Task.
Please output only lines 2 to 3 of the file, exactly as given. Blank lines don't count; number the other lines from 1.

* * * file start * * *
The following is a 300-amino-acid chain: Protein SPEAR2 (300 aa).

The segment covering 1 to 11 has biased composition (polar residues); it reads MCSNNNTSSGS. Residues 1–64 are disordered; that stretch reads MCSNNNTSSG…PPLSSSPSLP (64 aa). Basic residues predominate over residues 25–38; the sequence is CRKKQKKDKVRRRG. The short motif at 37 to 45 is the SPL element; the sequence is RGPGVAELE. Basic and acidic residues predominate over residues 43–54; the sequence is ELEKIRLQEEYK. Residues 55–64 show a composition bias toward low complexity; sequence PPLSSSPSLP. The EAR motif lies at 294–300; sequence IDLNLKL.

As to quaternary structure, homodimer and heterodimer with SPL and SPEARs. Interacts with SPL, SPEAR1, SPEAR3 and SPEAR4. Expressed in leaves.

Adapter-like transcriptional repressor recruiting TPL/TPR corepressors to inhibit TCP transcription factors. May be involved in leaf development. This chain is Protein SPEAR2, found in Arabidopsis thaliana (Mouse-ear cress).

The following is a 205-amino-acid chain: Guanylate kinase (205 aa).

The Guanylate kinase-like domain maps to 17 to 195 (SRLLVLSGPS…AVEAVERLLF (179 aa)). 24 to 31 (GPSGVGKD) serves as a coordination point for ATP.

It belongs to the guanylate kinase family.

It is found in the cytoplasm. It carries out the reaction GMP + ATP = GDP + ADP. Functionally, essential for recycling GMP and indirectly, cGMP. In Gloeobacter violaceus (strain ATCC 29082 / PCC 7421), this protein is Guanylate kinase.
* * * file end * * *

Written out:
The segment covering 1 to 11 has biased composition (polar residues); it reads MCSNNNTSSGS. Residues 1–64 are disordered; that stretch reads MCSNNNTSSG…PPLSSSPSLP (64 aa). Basic residues predominate over residues 25–38; the sequence is CRKKQKKDKVRRRG. The short motif at 37 to 45 is the SPL element; the sequence is RGPGVAELE. Basic and acidic residues predominate over residues 43–54; the sequence is ELEKIRLQEEYK. Residues 55–64 show a composition bias toward low complexity; sequence PPLSSSPSLP. The EAR motif lies at 294–300; sequence IDLNLKL.

As to quaternary structure, homodimer and heterodimer with SPL and SPEARs. Interacts with SPL, SPEAR1, SPEAR3 and SPEAR4. Expressed in leaves.